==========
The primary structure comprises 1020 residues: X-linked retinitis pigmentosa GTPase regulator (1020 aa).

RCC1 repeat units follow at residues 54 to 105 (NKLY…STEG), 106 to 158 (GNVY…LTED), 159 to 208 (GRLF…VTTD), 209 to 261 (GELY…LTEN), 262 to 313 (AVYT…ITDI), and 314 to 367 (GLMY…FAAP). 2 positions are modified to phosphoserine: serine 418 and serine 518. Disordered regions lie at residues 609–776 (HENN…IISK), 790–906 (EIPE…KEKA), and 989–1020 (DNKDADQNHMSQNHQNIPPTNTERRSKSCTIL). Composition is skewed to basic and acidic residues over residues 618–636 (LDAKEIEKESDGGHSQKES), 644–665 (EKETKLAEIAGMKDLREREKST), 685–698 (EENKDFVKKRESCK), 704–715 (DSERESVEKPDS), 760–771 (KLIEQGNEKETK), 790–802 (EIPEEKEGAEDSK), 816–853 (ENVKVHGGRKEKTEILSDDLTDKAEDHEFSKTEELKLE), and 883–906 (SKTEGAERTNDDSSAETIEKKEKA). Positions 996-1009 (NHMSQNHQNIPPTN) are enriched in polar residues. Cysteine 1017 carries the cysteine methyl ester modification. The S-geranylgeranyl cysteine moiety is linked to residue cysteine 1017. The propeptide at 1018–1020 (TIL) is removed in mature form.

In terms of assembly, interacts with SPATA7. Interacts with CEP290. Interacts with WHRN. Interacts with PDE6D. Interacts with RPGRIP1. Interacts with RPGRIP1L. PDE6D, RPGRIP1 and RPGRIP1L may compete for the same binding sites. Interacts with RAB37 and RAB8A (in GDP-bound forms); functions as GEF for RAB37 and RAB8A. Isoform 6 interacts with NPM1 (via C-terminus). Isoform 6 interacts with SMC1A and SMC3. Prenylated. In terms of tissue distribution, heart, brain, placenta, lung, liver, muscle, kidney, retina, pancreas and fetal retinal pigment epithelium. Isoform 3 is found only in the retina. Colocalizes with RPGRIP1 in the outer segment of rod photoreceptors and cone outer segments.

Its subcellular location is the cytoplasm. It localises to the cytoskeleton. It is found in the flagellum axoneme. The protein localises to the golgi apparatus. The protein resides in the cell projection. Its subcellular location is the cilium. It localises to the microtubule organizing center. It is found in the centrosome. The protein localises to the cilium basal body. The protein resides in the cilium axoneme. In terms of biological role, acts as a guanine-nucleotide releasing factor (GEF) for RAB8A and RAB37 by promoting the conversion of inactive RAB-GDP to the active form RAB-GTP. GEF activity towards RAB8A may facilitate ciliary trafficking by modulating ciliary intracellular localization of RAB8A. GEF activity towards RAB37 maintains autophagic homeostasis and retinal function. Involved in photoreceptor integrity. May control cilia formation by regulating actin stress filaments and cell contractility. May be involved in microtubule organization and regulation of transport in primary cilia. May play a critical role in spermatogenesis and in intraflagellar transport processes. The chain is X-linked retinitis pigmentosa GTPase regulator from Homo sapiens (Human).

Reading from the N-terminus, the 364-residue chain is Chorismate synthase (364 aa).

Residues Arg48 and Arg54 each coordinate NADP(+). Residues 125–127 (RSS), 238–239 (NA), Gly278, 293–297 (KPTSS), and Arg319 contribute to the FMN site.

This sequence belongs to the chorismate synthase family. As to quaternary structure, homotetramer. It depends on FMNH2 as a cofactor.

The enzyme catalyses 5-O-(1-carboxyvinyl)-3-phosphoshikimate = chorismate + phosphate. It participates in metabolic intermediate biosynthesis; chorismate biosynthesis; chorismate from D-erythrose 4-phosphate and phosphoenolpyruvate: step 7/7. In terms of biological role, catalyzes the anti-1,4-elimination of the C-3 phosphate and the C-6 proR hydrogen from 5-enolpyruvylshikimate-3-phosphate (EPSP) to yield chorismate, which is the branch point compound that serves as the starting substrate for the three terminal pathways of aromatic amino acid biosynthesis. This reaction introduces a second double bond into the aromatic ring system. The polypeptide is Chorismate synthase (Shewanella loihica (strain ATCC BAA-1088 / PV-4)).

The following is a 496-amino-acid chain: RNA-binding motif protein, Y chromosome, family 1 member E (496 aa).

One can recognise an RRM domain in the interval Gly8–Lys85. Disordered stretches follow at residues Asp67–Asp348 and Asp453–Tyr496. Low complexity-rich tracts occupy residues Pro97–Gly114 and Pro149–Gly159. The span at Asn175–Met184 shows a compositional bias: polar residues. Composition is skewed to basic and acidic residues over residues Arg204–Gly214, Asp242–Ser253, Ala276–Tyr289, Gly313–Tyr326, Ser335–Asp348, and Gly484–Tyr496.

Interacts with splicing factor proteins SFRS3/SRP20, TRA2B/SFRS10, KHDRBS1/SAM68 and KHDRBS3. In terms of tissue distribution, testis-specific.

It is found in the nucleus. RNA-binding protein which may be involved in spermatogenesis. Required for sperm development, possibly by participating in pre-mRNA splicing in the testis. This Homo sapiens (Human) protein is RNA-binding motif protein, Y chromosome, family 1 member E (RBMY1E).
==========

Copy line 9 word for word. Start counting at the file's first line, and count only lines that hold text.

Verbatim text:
The following is a 496-amino-acid chain: RNA-binding motif protein, Y chromosome, family 1 member E (496 aa).